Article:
Deirdre draws on first-hand experience in Peer Support
Lanark, ON, Monday, January 25, 2016
The Bell Let’s Talk Community Fund is making a peer support program possible at Lanark County Mental Health with a $20,000 grant to train a 15-member team of peer support workers. Clients at LCMH will transition from receiving clinical care to working with peers who understand the journey to mental health recovery because they have experienced it themselves. Peer support puts the focus on recovery and wellness, rather than illness and disability.
Deirdre Palmer is an experienced peer supporter who has recovered from Manic Depressive illness and hasn’t been ill or hospitalized in 14 years. She will be assisting and supporting other peer support workers at LCMH as they get training and move forward. She recovered after a long journey involving a misdiagnosis, numerous hospitalizations, changing medications, and a lot of support and hard work.
As a peer supporter, Deirdre understands that hope and empathy are essential. Hope helps people move forward in their recovery. For Deirdre, hope nurtures her because the longer she stays well, the more hopeful she remains. Her empathy with peers comes from her own struggle to get well. Even if she hasn’t been through what an individual is experiencing, she can relate to that person’s pain and suffering.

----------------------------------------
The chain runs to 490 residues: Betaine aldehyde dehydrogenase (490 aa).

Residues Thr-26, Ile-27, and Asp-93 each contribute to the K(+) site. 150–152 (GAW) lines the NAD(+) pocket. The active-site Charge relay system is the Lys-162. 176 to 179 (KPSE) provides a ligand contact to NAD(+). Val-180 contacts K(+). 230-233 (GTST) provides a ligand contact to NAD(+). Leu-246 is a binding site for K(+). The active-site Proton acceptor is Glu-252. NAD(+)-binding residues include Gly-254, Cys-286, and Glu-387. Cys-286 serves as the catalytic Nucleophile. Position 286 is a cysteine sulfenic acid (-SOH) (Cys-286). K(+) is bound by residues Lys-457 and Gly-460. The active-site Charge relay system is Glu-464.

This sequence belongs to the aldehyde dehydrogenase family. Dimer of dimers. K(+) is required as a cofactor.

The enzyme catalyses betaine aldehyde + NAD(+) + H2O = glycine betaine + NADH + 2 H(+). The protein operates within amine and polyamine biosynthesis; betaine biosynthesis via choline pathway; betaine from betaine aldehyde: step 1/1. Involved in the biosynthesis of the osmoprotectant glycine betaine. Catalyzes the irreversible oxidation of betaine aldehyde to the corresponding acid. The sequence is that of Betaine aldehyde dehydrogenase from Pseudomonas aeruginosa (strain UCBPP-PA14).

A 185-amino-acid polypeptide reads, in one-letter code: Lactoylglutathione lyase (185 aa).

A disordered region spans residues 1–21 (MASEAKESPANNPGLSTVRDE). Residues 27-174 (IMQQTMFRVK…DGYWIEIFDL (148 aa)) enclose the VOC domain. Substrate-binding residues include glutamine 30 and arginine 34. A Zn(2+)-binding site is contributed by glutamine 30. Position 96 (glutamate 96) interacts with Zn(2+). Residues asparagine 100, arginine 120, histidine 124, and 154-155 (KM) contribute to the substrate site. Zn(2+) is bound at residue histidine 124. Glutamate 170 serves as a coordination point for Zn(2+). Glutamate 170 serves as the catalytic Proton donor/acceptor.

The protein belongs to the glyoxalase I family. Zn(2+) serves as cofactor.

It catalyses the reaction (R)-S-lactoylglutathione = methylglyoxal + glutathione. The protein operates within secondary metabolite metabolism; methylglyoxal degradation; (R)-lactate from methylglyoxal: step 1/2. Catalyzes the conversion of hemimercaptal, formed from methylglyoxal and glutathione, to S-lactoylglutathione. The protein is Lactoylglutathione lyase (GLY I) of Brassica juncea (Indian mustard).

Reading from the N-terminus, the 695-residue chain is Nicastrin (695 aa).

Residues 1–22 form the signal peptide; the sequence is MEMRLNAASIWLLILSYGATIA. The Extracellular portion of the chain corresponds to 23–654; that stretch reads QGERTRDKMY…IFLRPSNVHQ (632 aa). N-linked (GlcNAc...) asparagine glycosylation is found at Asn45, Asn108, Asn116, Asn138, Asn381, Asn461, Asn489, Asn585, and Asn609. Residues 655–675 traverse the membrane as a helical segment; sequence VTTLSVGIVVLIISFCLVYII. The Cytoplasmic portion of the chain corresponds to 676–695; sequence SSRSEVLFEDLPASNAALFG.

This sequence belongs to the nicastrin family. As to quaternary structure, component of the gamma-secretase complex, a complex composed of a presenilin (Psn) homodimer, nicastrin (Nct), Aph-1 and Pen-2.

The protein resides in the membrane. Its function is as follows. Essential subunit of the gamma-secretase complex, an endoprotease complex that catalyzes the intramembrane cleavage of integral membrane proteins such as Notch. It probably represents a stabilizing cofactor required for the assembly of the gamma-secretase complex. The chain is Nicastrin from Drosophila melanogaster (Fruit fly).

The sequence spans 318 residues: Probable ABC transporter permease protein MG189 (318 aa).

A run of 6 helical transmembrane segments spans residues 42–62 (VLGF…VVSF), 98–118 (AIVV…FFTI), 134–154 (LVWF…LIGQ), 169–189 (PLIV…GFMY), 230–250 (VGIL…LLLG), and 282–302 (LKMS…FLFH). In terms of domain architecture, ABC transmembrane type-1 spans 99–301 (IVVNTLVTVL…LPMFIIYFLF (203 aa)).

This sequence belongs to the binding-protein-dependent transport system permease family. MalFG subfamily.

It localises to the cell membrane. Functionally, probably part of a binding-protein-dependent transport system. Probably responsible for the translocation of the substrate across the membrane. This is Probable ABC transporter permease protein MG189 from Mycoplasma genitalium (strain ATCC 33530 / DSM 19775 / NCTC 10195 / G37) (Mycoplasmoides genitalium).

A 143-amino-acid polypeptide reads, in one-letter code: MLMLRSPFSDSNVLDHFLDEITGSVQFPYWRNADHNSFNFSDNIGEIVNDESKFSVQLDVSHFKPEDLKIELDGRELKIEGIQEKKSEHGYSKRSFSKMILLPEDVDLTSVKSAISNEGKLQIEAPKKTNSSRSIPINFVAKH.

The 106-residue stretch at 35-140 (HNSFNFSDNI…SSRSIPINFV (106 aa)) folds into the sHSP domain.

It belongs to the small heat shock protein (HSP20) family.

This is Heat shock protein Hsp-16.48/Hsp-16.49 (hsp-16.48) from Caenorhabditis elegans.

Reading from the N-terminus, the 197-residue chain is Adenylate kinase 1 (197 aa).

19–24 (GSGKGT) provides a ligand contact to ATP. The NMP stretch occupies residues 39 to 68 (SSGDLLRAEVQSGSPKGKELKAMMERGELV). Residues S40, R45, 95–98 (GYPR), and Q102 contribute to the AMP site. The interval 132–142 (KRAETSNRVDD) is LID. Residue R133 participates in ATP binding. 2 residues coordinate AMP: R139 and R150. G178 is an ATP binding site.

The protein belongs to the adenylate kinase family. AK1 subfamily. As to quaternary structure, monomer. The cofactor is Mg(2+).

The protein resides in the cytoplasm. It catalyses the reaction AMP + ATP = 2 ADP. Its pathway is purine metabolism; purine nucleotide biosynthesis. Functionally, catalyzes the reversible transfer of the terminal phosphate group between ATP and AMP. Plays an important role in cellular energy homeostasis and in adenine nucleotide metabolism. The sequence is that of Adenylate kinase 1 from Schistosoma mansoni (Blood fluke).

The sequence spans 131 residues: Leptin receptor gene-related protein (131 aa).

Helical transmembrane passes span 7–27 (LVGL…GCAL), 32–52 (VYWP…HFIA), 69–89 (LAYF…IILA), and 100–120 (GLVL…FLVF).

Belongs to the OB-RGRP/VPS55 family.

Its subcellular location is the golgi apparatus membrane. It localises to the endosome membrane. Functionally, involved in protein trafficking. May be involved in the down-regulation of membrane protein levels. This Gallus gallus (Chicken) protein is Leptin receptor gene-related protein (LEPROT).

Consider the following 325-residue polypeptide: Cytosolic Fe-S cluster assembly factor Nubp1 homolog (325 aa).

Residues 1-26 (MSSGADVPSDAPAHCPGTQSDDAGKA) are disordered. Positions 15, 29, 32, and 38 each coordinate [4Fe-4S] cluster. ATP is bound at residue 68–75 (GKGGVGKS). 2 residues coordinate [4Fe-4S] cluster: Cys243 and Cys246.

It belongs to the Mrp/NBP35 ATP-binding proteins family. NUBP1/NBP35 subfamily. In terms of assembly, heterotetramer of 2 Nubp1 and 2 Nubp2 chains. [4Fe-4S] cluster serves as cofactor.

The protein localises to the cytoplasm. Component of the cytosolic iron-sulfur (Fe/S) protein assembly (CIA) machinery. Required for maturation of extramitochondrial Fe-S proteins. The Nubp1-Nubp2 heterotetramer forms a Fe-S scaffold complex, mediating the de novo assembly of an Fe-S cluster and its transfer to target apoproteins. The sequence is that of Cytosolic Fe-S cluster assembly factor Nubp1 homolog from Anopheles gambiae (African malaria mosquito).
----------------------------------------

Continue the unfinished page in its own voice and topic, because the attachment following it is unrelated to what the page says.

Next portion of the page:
Deirdre describes the relationship between a peer supporter and a peer as one of absolute trust, support and confidentiality. While peer supporters need training, Deirdre believes that first-hand experience in having coped and recovered from a mental illness is an important tool.
The insight Deirdre brings to a peer support group comes from her own experience. She also has a great deal of experience facilitating groups of people with mental illnesses, which gives her greater insight as a peer supporter. Deirdre feels that this, in turn, can help peers achieve a quicker recovery.
Having recovered from her own illness, Deirdre is a much stronger person to help others. She feels it’s important to be emotionally strong to deal with individuals as they work on recovering. She has met many people who feel that continual group sessions help them recover through mutual support. Deirdre doesn’t judge whether peer supporters need to have recovered from their own illnesses, but she does see it as beneficial.
Providing peer support has helped Deirdre grow and contributed to her well being.